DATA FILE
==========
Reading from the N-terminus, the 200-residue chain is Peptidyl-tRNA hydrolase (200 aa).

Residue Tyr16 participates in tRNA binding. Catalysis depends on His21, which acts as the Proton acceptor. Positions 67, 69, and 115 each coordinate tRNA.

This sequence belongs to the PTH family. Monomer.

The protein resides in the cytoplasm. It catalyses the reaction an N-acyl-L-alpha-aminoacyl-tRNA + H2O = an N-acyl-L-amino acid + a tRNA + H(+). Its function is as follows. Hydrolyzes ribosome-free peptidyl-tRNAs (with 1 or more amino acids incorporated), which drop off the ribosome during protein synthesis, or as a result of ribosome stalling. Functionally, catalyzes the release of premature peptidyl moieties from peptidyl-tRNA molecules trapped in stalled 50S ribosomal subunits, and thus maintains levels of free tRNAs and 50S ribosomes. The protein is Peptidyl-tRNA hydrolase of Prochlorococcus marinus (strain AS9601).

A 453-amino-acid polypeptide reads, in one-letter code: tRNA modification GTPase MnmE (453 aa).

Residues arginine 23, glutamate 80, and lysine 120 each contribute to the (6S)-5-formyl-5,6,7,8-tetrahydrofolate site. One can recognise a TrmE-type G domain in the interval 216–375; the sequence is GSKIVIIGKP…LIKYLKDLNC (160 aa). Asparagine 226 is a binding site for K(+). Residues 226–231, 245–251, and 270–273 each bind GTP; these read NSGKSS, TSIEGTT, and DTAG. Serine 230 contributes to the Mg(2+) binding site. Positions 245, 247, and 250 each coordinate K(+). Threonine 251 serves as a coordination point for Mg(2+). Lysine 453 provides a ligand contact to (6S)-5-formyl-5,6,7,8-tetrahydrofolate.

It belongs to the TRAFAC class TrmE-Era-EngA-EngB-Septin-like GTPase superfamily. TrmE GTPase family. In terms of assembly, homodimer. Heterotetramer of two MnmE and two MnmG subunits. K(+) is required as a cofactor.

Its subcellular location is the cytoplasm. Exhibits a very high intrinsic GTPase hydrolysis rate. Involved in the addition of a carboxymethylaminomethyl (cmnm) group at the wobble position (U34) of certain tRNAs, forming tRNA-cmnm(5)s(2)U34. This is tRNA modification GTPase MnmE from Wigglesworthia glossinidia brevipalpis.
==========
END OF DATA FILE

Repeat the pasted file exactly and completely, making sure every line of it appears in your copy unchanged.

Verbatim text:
Reading from the N-terminus, the 200-residue chain is Peptidyl-tRNA hydrolase (200 aa).

Residue Tyr16 participates in tRNA binding. Catalysis depends on His21, which acts as the Proton acceptor. Positions 67, 69, and 115 each coordinate tRNA.

This sequence belongs to the PTH family. Monomer.

The protein resides in the cytoplasm. It catalyses the reaction an N-acyl-L-alpha-aminoacyl-tRNA + H2O = an N-acyl-L-amino acid + a tRNA + H(+). Its function is as follows. Hydrolyzes ribosome-free peptidyl-tRNAs (with 1 or more amino acids incorporated), which drop off the ribosome during protein synthesis, or as a result of ribosome stalling. Functionally, catalyzes the release of premature peptidyl moieties from peptidyl-tRNA molecules trapped in stalled 50S ribosomal subunits, and thus maintains levels of free tRNAs and 50S ribosomes. The protein is Peptidyl-tRNA hydrolase of Prochlorococcus marinus (strain AS9601).

A 453-amino-acid polypeptide reads, in one-letter code: tRNA modification GTPase MnmE (453 aa).

Residues arginine 23, glutamate 80, and lysine 120 each contribute to the (6S)-5-formyl-5,6,7,8-tetrahydrofolate site. One can recognise a TrmE-type G domain in the interval 216–375; the sequence is GSKIVIIGKP…LIKYLKDLNC (160 aa). Asparagine 226 is a binding site for K(+). Residues 226–231, 245–251, and 270–273 each bind GTP; these read NSGKSS, TSIEGTT, and DTAG. Serine 230 contributes to the Mg(2+) binding site. Positions 245, 247, and 250 each coordinate K(+). Threonine 251 serves as a coordination point for Mg(2+). Lysine 453 provides a ligand contact to (6S)-5-formyl-5,6,7,8-tetrahydrofolate.

It belongs to the TRAFAC class TrmE-Era-EngA-EngB-Septin-like GTPase superfamily. TrmE GTPase family. In terms of assembly, homodimer. Heterotetramer of two MnmE and two MnmG subunits. K(+) is required as a cofactor.

Its subcellular location is the cytoplasm. Exhibits a very high intrinsic GTPase hydrolysis rate. Involved in the addition of a carboxymethylaminomethyl (cmnm) group at the wobble position (U34) of certain tRNAs, forming tRNA-cmnm(5)s(2)U34. This is tRNA modification GTPase MnmE from Wigglesworthia glossinidia brevipalpis.